Jaffa railway station
Restored Jaffa railway station in 2009
|Location||Neve Tzedek, Tel Aviv-Jaffa|
|Line(s)||Jaffa - Jerusalem|
|Opened||24 May 1891|
|Closed||15 August 1948|
Tel Aviv – Jerusalem line
The Jaffa railway station was the first railway station in the Middle East, serving as the terminus for the Jaffa–Jerusalem railway. The station was inaugurated in 1891 and closed in 1948; Between 2005 and 2009 the station was restored and converted to an entertainment and leisure venue, branded as The Station (HaTachanah). The grounds of the adjacent Israel Defense Forces History Museum are part of the historical station.
The idea to build a railway linking the coast with Jerusalem was first raised in the middle of the 19th century by Dr. Conrad Schick, Sir Moses Montefiore and others. The franchise for laying the railway was obtained from the Ottoman government by Joseph Navon, but due financial difficulties, he had to sell the franchise to a French company which was set up to build the line – the Société du Chemin de Fer Ottoman de Jaffa à Jérusalem et Prolongements.
The groundbreaking ceremony took place on March 31, 1890. The track was chosen to be of 1,000 mm (3 ft 3 3⁄8 in) metre gauge, similar to French minor railways, and was brought in from France and the Belgian manufacturer Angleur. A short 600 mm (1 ft 11 5⁄8 in) gauge section, as well as a meter gauge section with a pier, was laid between the Port of Jaffa and the Jaffa Station to easily transport materials from the harbor to the railway.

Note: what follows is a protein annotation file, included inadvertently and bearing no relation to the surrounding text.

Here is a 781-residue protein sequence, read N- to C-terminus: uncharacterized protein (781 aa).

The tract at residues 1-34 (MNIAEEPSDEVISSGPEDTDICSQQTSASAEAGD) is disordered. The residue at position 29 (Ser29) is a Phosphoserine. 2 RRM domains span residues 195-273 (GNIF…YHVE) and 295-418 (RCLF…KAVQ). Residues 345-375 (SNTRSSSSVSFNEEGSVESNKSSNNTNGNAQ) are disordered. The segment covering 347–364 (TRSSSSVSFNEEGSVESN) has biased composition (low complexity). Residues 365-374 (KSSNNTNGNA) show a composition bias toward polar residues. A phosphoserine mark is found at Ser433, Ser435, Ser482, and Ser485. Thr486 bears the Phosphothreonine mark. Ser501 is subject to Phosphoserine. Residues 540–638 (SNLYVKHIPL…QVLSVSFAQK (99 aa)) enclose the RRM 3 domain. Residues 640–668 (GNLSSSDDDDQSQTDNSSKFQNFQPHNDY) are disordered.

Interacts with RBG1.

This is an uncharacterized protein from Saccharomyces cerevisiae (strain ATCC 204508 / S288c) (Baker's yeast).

The first test run was made on the railway in October 1890, an event that was attended by some 10,000 onlookers—more than half of the population of Jaffa. The locomotive was a Baldwin 2-6-0, one of the first three built for the line, and carried the American and French flags. The section between Jaffa and Ramla railway station was fully opened to the public on May 24, 1891, and a further section to Dayr Aban was opened on December 4 of the same year. The stations were built just a short time before the track was laid in their respective areas. In Jaffa and Jerusalem, the French railway company sought to build the stations as close as possible to the old cities, while the Ottoman authorities prevented them from doing so, resulting the terminuses' relative distance (for the time) from the city centers. Despite this, the land that the stations were built on was purchased at very high prices by the railway company.
In 1892, construction of the whole line from Jaffa to Jerusalem was completed. The Jerusalem railway station was inaugurated on 26 September 1892 in the presence of the city's dignitaries, Jews and Arabs. Among those present at the ceremony was Eliezer Ben Yehuda, the reviver of the Hebrew language, which gave the train the literal name of - horse of the steel in Hebrew as the word Rakevet had not yet been created.
The length of the journey was approximately 3.5–4 hours, about equal to the same trip on a carriage, and contrary to the original plan, which envisioned a 2-hour trip. Even so, Yosef Navon was granted several high-profile awards for his efforts, and the opening event received extensive media coverage worldwide.
During the British Mandate